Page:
Perth and Kinross Council has taken punitive action against developers over fewer than five per cent of the complaints it received about alleged unauthorised building work being carried out last year, according to figures seen by the Perthshire Advertiser.
The local authority said it received 210 separate complaints in 2020 claiming unauthorised development was taking place either without permission or in breach of planning conditions in response to a Freedom of Information (FoI) request.
But according to a list showing how many times PKC has taken enforcement action against developers requiring remedial works to be carried out, its officers only served legal papers eight times over the period.
The council’s response to our FoI request said it received 146 separate complaints about alleged unauthorised work seemingly unrelated to any planning permission granted by the local authority, and a further 64 complaints about unauthorised work believed to be directly associated with agreed planning consents.
Asked to break down the first batch of complaints by ward area, PKC said it received 17 in Strathtay, the same in Perth City South, 15 in the Carse of Gowrie, 14 in Strathmore and 13 in the Highland area.
The council said another 13 complaints were made about work in Kinross-shire, 11 more were about work in Perth City North, another 10 related to Perth City Centre, a further 10 related to Strathearn and the rest came from the remaining three wards – Blairgowrie and Glens, Almond and Earn and Strathallan.
Asked to break down the second batch of complaints PKC said it received 11 reports of planning conditions being breached in Strathmore, 10 in Kinross-shire, seven in Highland, six in both Perth City South and Almond and Earn, five in Blairgowrie and the Glens and fewer than five in the rest of the remaining wards.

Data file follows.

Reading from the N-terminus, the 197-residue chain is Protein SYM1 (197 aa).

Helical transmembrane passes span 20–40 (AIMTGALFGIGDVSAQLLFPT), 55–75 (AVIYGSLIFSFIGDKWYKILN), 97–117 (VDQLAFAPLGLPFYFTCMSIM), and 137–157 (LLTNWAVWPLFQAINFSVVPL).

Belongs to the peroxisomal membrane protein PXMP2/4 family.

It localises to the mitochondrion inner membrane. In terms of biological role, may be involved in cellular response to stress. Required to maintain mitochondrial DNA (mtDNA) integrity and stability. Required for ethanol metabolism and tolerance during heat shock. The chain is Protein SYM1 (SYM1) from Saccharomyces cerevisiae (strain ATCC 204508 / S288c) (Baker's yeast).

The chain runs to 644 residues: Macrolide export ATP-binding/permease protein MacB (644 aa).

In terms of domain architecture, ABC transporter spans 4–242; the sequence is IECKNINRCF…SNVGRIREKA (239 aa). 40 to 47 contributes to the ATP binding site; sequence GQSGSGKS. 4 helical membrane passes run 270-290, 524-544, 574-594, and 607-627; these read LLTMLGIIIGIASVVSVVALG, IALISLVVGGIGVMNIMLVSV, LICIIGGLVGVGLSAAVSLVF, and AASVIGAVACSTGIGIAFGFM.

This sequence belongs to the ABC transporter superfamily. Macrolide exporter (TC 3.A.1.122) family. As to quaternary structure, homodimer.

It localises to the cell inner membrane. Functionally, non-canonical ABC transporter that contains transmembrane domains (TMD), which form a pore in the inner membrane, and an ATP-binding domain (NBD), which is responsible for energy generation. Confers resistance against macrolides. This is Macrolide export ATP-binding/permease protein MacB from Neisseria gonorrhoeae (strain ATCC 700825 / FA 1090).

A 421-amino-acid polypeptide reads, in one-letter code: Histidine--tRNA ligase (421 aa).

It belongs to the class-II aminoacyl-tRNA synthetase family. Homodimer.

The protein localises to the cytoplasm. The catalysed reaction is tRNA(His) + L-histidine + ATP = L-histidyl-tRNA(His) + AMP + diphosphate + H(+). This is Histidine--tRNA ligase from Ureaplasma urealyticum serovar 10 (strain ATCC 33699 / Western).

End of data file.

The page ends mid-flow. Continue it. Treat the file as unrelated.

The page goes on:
The council added that at the time it responded to our FoI request its officers were still investigating 46 of the first batch of complaints and a further 26 of the second batch.
Asked to provide details of each time the local authority upheld a complaint and took enforcement action against developers, PKC pointed to its online register of formal notices served on developers.
The list appears to show PKC only found five developers had carried out work without permission following investigations last year. The list also appears to show PKC only found two companies had breached planning conditions last year and that just one individual had changed the use of a site without permission in that time.
A council spokesperson commented this week: “As a result of investigating complaints about planning breaches, we may uphold the issues being raised and take action in cases as appropriate, but this may not lead to formal action being taken (e.g. serving an enforcement notice).
“At the end of investigations our planning enforcement team prepares closing reports which may, for example, state there was a breach but no formal action is proposed, or that informal negotiation has resolved the breach.
“This assessment and outcome of a breach of planning is made on a case by case basis.”